Purchasing Managers Index drops to lowest level since January 2009, but Employment Index remains strong
The Wayne State University School of Business Administration and Institute for Supply Management – Southeast Michigan report that the Southeast Michigan Purchasing Managers Index (PMI) dipped to 47.6 in December. It’s the first time the PMI has fallen below 50 in 22 months. Generally, PMI index values above 50 suggest an expanding economy, while index values below 50 indicate a contracting economy.
The three-month moving average PMI index value, however, is still above 50 at 52.9. “It remains to be seen if this is a temporary dip in local economic activity,” said Timothy Butler, associate professor of supply chain management at Wayne State’s business school. “We will be concerned about the stability of metro Detroit’s economy if this trend continues over the next several months, but it’s too soon to say.”
The specific components contributing to the declining PMI were the Production Index, which was below 50 for the second consecutive month, at 44.2; Finished Goods Inventory, which was 42.3; and the New Orders Index, at 46.2. New Orders fell for the second consecutive month, falling below 50 for the first time since September.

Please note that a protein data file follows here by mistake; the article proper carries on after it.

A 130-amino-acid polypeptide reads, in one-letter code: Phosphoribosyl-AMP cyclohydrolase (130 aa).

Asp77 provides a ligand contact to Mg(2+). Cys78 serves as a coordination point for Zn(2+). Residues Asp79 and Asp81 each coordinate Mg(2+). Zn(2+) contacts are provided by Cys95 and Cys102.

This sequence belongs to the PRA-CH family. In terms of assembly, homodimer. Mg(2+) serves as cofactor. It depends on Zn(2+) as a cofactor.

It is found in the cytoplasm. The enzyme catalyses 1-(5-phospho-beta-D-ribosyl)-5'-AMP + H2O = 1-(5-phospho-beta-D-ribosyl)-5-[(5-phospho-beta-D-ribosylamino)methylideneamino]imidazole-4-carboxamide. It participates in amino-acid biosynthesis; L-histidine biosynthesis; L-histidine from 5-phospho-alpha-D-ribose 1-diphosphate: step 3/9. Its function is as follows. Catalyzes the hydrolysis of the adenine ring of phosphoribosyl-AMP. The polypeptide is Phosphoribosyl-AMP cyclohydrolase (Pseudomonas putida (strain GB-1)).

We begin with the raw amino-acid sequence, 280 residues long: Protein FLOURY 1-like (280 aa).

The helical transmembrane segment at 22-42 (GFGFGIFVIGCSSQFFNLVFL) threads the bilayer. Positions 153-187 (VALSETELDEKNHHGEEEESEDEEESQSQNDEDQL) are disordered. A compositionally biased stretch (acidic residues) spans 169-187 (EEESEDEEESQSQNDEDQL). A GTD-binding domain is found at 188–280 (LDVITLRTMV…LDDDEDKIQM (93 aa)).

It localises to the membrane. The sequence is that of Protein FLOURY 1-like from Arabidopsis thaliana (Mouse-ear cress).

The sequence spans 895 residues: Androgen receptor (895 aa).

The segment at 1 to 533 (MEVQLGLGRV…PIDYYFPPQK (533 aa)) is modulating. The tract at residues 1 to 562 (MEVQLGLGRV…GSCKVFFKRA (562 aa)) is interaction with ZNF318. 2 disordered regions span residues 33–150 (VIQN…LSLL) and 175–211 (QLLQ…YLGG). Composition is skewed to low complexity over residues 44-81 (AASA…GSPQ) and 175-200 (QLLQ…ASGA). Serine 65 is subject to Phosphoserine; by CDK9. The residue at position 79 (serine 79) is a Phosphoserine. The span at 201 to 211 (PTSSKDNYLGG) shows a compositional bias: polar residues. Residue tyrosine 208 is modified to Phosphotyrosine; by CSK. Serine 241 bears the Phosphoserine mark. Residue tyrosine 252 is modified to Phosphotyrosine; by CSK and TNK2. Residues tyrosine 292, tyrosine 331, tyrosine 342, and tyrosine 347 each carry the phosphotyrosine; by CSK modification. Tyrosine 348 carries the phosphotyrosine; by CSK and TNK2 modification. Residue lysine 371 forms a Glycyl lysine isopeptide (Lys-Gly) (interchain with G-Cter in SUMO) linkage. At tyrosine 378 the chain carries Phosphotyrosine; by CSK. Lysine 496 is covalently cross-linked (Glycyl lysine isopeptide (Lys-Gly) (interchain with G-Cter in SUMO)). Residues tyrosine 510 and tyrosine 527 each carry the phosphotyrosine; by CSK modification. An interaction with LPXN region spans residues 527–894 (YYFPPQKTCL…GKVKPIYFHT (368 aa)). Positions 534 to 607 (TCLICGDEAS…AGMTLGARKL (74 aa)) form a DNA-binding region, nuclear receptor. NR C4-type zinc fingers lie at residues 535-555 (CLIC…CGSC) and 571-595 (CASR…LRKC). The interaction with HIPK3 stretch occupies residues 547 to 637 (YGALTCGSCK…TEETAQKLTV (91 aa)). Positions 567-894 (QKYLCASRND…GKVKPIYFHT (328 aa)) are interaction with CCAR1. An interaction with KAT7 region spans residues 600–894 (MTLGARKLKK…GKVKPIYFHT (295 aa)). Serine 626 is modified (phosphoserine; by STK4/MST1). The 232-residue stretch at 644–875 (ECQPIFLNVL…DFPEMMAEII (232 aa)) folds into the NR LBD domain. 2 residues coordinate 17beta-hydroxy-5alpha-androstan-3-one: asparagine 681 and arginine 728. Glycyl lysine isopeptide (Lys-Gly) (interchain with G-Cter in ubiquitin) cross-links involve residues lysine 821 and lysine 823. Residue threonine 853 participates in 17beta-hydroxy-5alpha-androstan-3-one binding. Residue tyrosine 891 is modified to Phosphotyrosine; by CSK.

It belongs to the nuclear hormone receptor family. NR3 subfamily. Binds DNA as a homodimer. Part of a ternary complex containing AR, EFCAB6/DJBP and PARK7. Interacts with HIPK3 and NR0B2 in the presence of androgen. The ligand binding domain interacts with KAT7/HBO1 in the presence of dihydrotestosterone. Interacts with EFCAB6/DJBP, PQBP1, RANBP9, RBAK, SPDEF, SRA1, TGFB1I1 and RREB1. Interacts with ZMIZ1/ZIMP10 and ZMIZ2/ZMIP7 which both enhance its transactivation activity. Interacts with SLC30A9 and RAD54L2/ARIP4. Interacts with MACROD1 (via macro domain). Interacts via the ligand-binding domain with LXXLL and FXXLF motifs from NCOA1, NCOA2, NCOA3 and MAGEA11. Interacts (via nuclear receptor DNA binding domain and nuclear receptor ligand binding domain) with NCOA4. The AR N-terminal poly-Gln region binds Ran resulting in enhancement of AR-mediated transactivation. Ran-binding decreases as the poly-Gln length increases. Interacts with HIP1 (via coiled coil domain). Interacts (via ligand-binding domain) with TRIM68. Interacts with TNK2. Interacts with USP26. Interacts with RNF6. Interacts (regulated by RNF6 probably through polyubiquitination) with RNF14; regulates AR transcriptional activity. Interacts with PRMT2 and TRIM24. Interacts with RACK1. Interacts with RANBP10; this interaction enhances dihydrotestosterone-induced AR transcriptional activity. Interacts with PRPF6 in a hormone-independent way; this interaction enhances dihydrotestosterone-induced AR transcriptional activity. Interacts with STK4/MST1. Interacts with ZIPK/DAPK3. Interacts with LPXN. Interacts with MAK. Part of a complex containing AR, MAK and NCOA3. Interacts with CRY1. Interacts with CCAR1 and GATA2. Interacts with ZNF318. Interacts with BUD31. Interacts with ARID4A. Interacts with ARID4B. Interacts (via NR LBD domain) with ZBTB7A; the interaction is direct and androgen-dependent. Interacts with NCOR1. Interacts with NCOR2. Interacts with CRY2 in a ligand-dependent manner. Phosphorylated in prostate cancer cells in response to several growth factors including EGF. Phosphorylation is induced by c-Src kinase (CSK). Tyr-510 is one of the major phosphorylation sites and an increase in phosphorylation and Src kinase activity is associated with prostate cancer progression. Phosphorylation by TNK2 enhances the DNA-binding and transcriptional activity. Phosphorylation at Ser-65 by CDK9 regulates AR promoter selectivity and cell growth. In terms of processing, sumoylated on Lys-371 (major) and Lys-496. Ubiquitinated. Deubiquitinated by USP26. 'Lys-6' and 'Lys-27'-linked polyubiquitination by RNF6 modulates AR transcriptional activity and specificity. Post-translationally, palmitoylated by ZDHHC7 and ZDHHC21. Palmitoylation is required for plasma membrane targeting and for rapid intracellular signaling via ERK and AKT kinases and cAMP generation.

“On the positive side, the Employment Index value is a strong 58.3, which is slightly up from the November value. This coincides with reports that the Michigan jobs outlook is improving,” Butler said. “Similarly, the Commodity Prices Index value is 50, which is down for the second consecutive month, indicating that inflationary pressures may be subsiding.”
The number of respondents who expect the economy will be less stable or more stable both declined, apparently moving toward the middle, as the percentage of purchasing managers who anticipate that the economy will remain stable over the next six months increased from 52 percent in November to 64 percent in December.
“We receive anecdotal data from our participants each month, and this month Southeast Michigan purchasing managers reported concerns over a variety of issues domestically and internationally; such as the European financial crisis, the North Korean leadership change, Medicare payments, and the soft housing market,” said Kenneth Doherty, assistant vice president for procurement and strategic sourcing at Wayne State University. “They also reported continued delay in technology shipments due to the Asian tsunami.”